PHILADELPHIA (CBS) -- A local high school football program is paving the way for a different type of player. Football is a game only a few get to play.
"I still had more than 25 trying out. There was a few we had to cut," coach John Masluk said.
Those some who do go on to make history.
"Football has always been just a male thing so nowadays, it's time to give the girls a chance," Masluk said.
But for the inaugural St. Hubert's girls flag football team, they're only looking toward the future, joining 14 other Catholic and public high schools who launched a program this year in partnership with the Philadelphia Eagles.
"I never thought I'd be called a high school football player, like as a girl too," senior Alex McGonigle said. "When the Eagles were like, 'We want to have you on the field, be part of this, make it a big thing,' it was really cool."
Earlier this month, the girls played a showcase game at Lincoln Financial Field, including a tour, photos, and tunnel run.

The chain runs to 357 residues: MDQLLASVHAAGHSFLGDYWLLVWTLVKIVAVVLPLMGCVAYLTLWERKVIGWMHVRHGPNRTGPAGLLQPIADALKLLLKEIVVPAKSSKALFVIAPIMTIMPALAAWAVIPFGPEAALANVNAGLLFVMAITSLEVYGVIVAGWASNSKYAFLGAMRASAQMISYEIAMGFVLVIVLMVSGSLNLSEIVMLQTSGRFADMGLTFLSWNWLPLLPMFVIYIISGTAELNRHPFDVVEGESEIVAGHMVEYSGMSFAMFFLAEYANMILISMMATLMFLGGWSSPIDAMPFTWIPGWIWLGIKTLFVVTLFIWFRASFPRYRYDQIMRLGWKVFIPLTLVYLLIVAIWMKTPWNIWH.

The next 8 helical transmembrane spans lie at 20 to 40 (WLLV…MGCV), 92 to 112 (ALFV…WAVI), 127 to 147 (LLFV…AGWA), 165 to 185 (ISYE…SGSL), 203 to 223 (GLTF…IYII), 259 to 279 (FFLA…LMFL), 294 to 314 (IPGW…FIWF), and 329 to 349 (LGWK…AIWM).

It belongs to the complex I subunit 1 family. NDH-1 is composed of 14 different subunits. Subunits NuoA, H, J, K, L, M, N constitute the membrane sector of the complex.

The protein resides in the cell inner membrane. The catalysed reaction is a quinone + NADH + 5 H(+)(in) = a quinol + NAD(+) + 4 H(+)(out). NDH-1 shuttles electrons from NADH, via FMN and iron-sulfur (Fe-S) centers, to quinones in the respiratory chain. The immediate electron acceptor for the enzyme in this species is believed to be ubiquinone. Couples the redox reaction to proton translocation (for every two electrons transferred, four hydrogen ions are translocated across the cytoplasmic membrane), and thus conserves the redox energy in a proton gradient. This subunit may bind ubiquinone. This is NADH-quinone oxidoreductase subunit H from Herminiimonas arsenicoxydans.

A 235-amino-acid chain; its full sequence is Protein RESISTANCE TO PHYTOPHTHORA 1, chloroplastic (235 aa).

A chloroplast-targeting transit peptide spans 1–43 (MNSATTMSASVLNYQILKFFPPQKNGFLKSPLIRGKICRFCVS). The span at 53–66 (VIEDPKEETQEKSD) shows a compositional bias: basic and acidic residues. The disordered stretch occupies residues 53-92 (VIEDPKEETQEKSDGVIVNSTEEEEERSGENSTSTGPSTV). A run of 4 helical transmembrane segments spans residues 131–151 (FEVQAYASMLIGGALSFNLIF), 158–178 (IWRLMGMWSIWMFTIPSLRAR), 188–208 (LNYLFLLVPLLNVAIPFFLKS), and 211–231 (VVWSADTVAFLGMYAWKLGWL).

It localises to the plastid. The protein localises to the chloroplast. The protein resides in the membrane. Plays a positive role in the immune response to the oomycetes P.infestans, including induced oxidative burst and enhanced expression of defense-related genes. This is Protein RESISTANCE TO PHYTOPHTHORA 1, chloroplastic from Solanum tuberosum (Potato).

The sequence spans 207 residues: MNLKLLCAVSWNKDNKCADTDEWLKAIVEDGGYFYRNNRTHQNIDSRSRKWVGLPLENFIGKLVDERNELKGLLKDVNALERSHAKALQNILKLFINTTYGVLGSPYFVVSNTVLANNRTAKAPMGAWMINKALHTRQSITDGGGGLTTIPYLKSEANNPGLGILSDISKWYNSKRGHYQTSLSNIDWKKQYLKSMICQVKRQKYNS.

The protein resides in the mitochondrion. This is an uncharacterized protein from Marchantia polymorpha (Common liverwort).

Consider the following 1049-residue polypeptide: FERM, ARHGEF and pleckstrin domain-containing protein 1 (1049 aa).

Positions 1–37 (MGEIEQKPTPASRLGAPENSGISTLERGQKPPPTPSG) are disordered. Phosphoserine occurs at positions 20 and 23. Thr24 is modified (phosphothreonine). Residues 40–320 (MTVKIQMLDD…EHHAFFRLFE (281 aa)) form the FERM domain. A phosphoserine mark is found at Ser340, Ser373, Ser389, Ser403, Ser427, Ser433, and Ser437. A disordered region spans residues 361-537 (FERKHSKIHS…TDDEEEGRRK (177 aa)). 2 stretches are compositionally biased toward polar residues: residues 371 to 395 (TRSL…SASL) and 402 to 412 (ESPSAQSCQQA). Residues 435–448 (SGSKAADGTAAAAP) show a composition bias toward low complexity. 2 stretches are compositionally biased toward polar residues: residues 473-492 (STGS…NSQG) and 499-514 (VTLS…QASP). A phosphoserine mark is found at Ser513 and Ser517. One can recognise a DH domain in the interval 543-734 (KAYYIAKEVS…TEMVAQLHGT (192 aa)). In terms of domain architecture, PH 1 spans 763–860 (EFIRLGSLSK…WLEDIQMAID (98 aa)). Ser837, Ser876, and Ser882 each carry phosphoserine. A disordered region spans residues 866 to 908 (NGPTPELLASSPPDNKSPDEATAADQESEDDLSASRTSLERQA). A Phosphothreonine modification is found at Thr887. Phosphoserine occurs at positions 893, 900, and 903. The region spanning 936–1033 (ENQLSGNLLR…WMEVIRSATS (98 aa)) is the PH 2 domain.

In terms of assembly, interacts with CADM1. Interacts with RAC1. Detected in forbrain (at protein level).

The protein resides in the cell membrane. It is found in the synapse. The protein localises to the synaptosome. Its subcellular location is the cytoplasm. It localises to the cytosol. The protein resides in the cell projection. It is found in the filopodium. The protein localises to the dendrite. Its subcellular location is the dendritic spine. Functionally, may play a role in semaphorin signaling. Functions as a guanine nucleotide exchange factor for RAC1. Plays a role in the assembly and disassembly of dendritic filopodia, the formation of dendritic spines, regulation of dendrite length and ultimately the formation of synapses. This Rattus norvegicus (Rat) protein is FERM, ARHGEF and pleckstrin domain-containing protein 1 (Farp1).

"Coming out of the tunnel, having Swoop there, having the cheerleaders there to cheer them on their faces, they were ear to ear smiles," Masluk said.
"I put the uniform on and I was walking down the hallways proud, like 'yup I'm on the football team,'" junior Mariah Riddick said.
Riddick says she's been showing the boys she can hang with them since she was a little girl.
"When they saw me throw the ball, their jaw was dropped they were like, 'oh my gosh, she could throw,'" she said.
"Every girl who's out here has that in them," coach Shannon Glennon said, "but they've been told so many times. 'You're a lady, you can't be fierce, calm down, act more ladylike,' but we're playing football. You need to be fierce, you need to be aggressive."
Senior Melanie Rola says playing has pushed her out of her comfort zone -- on and off the field.
"Because of COVID, I kind of went into my shell and I kind of stopped talking to people," she said, "but this is a great opportunity for me to make friends."
While the season includes eight regular games and playoffs, this team knows the score isn't the only win.
"Being part of the first girls' football team, that's something I will say for the rest of my life," McGonigle said.
"I pray that a girl who sees me or any other girl playing football just takes that opportunity to be like, 'wow, I can do that,'" Riddick said.
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